Inside, Outside, Upside Down: Choosing a Holster for Concealed Carry

 

Purchasing a defensive firearm is not a (pardon the pun) one-shot deal. You’re making the most adult decision you’ve ever made in your life, namely, taking personal responsibility for the safety of your loved ones. As Marty McFly might say, “that’s heavy.”

A firearm is not a talisman of self-protection: You don’t buy one and then leave it in a place of veneration in your home so it will somehow provide an umbrella of protection to all who dwell within. A pistol has to be readily accessible in order to be effective, and that means having it near you both when you’re inside and outside your home.

You’ll need to figure out how you are going to carry your gun. For beginners, I recommend carrying a defensive pistol on the waistline, either in an Inside the Waistband (IWB) or Outside the Waistband (OWB) holster. Why these two styles at first, and not something like pocket carry or off-body carry in a purse?

  1. They keep your gun near you at all times: I’m not that big of a fan of carrying a gun in a purse and day planner because doing so makes it easier for a crook to separate you from your firearm, especially when you might need it the most.
  2. They work for almost all sizes and types of pistols and revolvers: There are IWB and OWB holsters out there for almost every gun under the sun, so you start carrying your gun right away and not wait for a custom-tailored holster. Pocket holsters work well, and I use one when I’m carrying a smaller gun, but there’s really no way to hide a service pistol like a Glock 17 in a pocket.
  3. They’re easy to use: It’s a simple thing indeed to swipe away your cover garment, reach down, grab your pistol (with your finger off the trigger, of course), and extend it towards your target. Reaching around for a purse and fumbling with zippers, then drawing out your gun? Not so easy.

So what are the advantages of an outside the waistband holster versus an inside the waistband holster?

Reasons to buy an IWB holster

  • It’s going to conceal more of the gun. This is a no-brainer: The gun is mostly tucked into your pants, so less of it shows on the outside. Also, as it’s inside the shape of your pants, your body’s natural curves will help disguise the fact you’re packing heat.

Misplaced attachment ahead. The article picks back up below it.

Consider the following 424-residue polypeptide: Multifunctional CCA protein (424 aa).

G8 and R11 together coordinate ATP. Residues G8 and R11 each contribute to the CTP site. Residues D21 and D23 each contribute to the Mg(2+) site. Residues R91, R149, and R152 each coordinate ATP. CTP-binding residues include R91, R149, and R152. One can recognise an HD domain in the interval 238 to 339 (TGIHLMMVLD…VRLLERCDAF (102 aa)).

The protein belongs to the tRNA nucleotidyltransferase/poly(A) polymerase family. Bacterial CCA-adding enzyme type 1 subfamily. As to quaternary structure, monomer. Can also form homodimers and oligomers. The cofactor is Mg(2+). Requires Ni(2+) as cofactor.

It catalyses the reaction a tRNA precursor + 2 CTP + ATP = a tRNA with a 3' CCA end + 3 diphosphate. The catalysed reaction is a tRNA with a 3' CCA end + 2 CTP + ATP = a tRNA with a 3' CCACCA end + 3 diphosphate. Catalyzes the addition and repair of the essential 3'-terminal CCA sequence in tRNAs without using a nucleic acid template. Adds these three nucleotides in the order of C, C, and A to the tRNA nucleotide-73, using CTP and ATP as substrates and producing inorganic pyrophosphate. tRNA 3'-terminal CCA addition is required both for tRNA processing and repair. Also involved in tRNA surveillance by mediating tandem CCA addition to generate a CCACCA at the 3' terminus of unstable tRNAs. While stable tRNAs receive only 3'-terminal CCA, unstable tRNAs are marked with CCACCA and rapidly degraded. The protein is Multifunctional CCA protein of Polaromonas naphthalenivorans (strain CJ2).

• It’s going to be more stable. This one is not-so-obvious. An IWB holster has three points of contact with your body: Two on the belt itself, and one where the holster presses up against your body

Reasons not to buy an IWB Holster

  • It’s harder to grip the gun. Your gun is a lot closer to your body in an IWB holster, which means it’s going to take a little more effort to wrap your thumb around the grip of your pistol when you’re drawing your gun.
  • You need new pants. A pistol is about an inch or so thick, revolvers much more so, and I don’t need to tell you what adding an inch to waistline means to your wardrobe.

Reasons to buy an OWB holster

  • Less change in your lifestyle. Aside from your gun belt (and no matter which option you chose, you need a good gun belt), you’re ready to roll.
  • It’s easier to grip your gun. Your pistol is further out from your body when it’s outside rather than inside your trousers, and therefore it’s easier for you to get a good, firm grip on your gun before you draw. This might not seem like much, but a good grip is essential to both accuracy and a fast draw.

Reasons not to buy an OWB holster

  • There’s two points of contact on your body versus three. This means that your gun can move around on your waistband if you don’t get a good gun belt to help hold it in place.
  • It’s further from your body, and therefore, harder to conceal. This can be overcome with a holster like a pancake OWB model that hugs the body that hugs the body a little more than other OWB models, so do research to find what works for you.

Which is best, an outside the waistband holster or an inside the waistband holster? I wish I could tell you, but finding the right make and model of holster is a very personal thing. What works for me probably won’t work for you, so look at selecting a concealed carry holster as a journey, not a destination. If you need a starting place, here’s an example of both holster styles I use on a regular basis.

IWB vs OWB Holster